Langen lived in Chandler, Arizona, at the time of his death and was a newlywed, having married his wife, Casey, in January. He planned to take on a new assignment and move to North Carolina in April, according to Churchman.

Langen moved with his parents to Washougal from Michigan when he was a middle-school student, according to Churchman.

“Alec was an amazing, amazing young man,” said Washougal resident Lori Webb, the mother of Langen’s friend, Blake.

Langen enjoyed a variety of outdoor activities, including camping, fishing and “cruising around in the woods” with his friends; working on his car; and playing video games, according to Churchman.

A photo of Langen and his friends on a camping trip, taken in the spring of 2018, shortly before they graduated from Washougal High, was in his flight bag, recovered at the crash site.

“He was one of the nicest people I’ve ever met,” said Churchman, a staff sergeant currently assigned to Joint Base Lewis McChord near Tacoma, Washington. “He’d give you the shirt off his back. He was so genuine and selfless. He was just a good buddy, always there for you. Nine times out of 10, he was always smiling and laughing. … He always had a smile on his face. It didn’t matter what we were doing as long as we were together having fun.”

Langen also was interested in music and became a drummer, serving as a member of Washougal High’s concert band and percussion ensembles.

“I think it was the camaraderie,” former Washougal High band teacher Kelly Ritter said of what may have drawn Langen to joining the concert band. “He’d be in the back with his percussion buddies, and we’d be playing something, and we’d get to a point where the percussion wasn’t playing anything, and they’d be goofing around and dancing. Here’s this tall kid, who carries himself like a Marine even though he wasn’t a Marine yet, dancing away with the other percussionists with a big ol’ grin on his face. He was always just a real positive kind of kid. He was a very fine musician, too.”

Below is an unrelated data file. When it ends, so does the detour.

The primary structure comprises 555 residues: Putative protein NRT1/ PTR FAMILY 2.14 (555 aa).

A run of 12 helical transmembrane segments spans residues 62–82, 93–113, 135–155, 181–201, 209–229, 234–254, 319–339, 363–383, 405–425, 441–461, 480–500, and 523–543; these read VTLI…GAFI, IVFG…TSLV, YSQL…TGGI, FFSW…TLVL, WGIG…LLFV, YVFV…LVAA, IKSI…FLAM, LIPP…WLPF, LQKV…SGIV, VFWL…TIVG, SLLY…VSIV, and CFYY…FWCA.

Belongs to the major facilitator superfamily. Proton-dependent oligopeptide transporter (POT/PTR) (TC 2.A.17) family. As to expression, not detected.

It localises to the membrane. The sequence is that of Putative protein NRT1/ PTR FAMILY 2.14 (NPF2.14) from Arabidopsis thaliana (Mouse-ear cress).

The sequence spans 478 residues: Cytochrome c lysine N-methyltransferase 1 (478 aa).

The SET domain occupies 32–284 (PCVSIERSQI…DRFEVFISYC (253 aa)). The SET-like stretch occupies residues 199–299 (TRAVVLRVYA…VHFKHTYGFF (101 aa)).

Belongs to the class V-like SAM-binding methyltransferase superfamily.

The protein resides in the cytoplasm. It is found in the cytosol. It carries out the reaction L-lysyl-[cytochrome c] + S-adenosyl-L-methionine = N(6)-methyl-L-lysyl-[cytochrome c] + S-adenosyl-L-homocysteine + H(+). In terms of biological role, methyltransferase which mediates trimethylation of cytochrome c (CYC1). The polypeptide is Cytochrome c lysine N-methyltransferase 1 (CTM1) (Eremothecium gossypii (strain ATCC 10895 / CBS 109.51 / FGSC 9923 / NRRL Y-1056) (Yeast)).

Langen was “very focused,” according to Ritter, whose mother, former Washougal High math teacher Karen Wysake, also taught Langen.

“We were talking about him, and she said, ‘What was great about Alec is that he always had his homework done on time, always studied, and was always very reliable and committed,” Ritter said. “He showed up, he had his work done, and he was pleasant to deal with. I think that that probably had a lot to do with that upbringing of a military family.”

Langen, who participated in the aviation program at Cascadia Technical Academy in Vancouver during his high-school years, fit in well with the rest of the student body, Ritter said.

“Sometimes, the kids that bounce around have a hard time,” she said. “But that was never a problem with Alec. He was always very open for who he was, easygoing, welcoming to others. I can’t think of anybody who would ever have a single negative thing to say about Alec. Everybody always really liked him.”